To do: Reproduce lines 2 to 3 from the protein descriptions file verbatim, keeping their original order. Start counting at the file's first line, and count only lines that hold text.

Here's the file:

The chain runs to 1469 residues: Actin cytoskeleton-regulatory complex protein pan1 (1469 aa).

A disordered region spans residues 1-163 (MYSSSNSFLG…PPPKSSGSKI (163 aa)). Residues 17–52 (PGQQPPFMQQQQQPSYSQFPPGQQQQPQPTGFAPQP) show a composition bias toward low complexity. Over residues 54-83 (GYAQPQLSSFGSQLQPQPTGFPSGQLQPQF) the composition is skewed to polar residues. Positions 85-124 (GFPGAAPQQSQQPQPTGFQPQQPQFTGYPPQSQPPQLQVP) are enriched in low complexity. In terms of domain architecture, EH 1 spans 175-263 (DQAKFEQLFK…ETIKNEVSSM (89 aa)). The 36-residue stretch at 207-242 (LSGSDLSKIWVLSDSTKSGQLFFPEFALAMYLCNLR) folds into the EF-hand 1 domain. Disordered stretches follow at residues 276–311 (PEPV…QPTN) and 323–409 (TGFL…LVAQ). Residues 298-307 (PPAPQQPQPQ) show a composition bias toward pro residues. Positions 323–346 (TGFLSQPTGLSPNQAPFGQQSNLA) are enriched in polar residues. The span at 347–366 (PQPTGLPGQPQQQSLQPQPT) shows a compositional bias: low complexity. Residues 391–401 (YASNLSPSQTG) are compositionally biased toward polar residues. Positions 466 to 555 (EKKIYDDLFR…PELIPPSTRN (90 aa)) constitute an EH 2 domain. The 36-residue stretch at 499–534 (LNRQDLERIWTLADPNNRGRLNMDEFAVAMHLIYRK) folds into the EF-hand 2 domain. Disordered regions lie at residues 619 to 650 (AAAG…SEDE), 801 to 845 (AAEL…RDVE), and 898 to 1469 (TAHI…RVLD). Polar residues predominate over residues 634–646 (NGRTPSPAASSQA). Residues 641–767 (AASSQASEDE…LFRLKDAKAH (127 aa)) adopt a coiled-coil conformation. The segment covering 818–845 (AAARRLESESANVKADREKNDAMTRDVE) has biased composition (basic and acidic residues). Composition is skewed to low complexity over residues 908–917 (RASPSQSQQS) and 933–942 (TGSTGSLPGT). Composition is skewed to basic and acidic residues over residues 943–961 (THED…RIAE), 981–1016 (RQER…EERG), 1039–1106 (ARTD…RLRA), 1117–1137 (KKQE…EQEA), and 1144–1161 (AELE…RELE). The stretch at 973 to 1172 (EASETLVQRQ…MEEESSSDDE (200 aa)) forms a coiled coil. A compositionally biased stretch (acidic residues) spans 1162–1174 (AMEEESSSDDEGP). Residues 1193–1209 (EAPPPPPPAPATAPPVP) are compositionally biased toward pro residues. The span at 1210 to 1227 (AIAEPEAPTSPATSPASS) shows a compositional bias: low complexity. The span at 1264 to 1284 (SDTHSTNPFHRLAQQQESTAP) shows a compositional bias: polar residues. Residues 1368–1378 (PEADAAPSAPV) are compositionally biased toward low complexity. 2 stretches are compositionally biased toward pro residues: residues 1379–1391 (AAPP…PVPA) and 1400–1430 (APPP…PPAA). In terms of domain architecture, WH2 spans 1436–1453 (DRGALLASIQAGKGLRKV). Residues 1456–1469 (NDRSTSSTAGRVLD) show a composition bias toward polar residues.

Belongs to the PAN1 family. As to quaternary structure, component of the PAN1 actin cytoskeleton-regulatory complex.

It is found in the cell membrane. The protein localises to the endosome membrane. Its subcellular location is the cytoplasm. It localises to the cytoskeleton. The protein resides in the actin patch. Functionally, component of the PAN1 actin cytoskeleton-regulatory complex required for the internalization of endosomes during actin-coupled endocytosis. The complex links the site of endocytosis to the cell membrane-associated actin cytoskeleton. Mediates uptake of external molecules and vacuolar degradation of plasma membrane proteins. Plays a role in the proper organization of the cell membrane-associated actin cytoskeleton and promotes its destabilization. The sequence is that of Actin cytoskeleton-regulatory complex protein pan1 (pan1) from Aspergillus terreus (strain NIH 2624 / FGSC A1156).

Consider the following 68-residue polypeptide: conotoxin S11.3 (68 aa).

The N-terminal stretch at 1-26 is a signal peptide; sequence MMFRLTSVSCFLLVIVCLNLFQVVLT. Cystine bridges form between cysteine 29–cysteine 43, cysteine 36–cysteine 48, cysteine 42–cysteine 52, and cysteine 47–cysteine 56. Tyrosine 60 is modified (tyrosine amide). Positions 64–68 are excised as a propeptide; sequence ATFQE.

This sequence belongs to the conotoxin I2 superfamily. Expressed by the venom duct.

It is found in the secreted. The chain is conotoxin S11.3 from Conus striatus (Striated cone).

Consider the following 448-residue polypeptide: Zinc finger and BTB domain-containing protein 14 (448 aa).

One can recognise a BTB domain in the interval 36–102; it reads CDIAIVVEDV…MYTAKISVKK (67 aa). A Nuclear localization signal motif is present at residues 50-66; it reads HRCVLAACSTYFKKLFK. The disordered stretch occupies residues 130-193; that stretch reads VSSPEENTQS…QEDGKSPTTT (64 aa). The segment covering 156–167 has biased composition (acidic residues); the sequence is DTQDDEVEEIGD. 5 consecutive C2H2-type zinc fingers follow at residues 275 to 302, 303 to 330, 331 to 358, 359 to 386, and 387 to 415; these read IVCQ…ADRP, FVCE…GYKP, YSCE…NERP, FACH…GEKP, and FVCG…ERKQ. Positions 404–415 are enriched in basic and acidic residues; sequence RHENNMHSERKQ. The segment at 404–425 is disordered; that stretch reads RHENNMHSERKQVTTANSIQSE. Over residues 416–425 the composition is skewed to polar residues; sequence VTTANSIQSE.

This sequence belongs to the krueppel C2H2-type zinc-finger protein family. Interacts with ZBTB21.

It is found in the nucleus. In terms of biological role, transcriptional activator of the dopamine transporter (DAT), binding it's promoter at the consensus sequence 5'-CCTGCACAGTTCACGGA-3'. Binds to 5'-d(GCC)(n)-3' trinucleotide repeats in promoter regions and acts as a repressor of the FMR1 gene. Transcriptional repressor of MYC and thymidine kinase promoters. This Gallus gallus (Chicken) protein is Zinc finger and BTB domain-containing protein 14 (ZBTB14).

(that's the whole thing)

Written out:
A disordered region spans residues 1-163 (MYSSSNSFLG…PPPKSSGSKI (163 aa)). Residues 17–52 (PGQQPPFMQQQQQPSYSQFPPGQQQQPQPTGFAPQP) show a composition bias toward low complexity. Over residues 54-83 (GYAQPQLSSFGSQLQPQPTGFPSGQLQPQF) the composition is skewed to polar residues. Positions 85-124 (GFPGAAPQQSQQPQPTGFQPQQPQFTGYPPQSQPPQLQVP) are enriched in low complexity. In terms of domain architecture, EH 1 spans 175-263 (DQAKFEQLFK…ETIKNEVSSM (89 aa)). The 36-residue stretch at 207-242 (LSGSDLSKIWVLSDSTKSGQLFFPEFALAMYLCNLR) folds into the EF-hand 1 domain. Disordered stretches follow at residues 276–311 (PEPV…QPTN) and 323–409 (TGFL…LVAQ). Residues 298-307 (PPAPQQPQPQ) show a composition bias toward pro residues. Positions 323–346 (TGFLSQPTGLSPNQAPFGQQSNLA) are enriched in polar residues. The span at 347–366 (PQPTGLPGQPQQQSLQPQPT) shows a compositional bias: low complexity. Residues 391–401 (YASNLSPSQTG) are compositionally biased toward polar residues. Positions 466 to 555 (EKKIYDDLFR…PELIPPSTRN (90 aa)) constitute an EH 2 domain. The 36-residue stretch at 499–534 (LNRQDLERIWTLADPNNRGRLNMDEFAVAMHLIYRK) folds into the EF-hand 2 domain. Disordered regions lie at residues 619 to 650 (AAAG…SEDE), 801 to 845 (AAEL…RDVE), and 898 to 1469 (TAHI…RVLD). Polar residues predominate over residues 634–646 (NGRTPSPAASSQA). Residues 641–767 (AASSQASEDE…LFRLKDAKAH (127 aa)) adopt a coiled-coil conformation. The segment covering 818–845 (AAARRLESESANVKADREKNDAMTRDVE) has biased composition (basic and acidic residues). Composition is skewed to low complexity over residues 908–917 (RASPSQSQQS) and 933–942 (TGSTGSLPGT). Composition is skewed to basic and acidic residues over residues 943–961 (THED…RIAE), 981–1016 (RQER…EERG), 1039–1106 (ARTD…RLRA), 1117–1137 (KKQE…EQEA), and 1144–1161 (AELE…RELE). The stretch at 973 to 1172 (EASETLVQRQ…MEEESSSDDE (200 aa)) forms a coiled coil. A compositionally biased stretch (acidic residues) spans 1162–1174 (AMEEESSSDDEGP). Residues 1193–1209 (EAPPPPPPAPATAPPVP) are compositionally biased toward pro residues. The span at 1210 to 1227 (AIAEPEAPTSPATSPASS) shows a compositional bias: low complexity. The span at 1264 to 1284 (SDTHSTNPFHRLAQQQESTAP) shows a compositional bias: polar residues. Residues 1368–1378 (PEADAAPSAPV) are compositionally biased toward low complexity. 2 stretches are compositionally biased toward pro residues: residues 1379–1391 (AAPP…PVPA) and 1400–1430 (APPP…PPAA). In terms of domain architecture, WH2 spans 1436–1453 (DRGALLASIQAGKGLRKV). Residues 1456–1469 (NDRSTSSTAGRVLD) show a composition bias toward polar residues.

Belongs to the PAN1 family. As to quaternary structure, component of the PAN1 actin cytoskeleton-regulatory complex.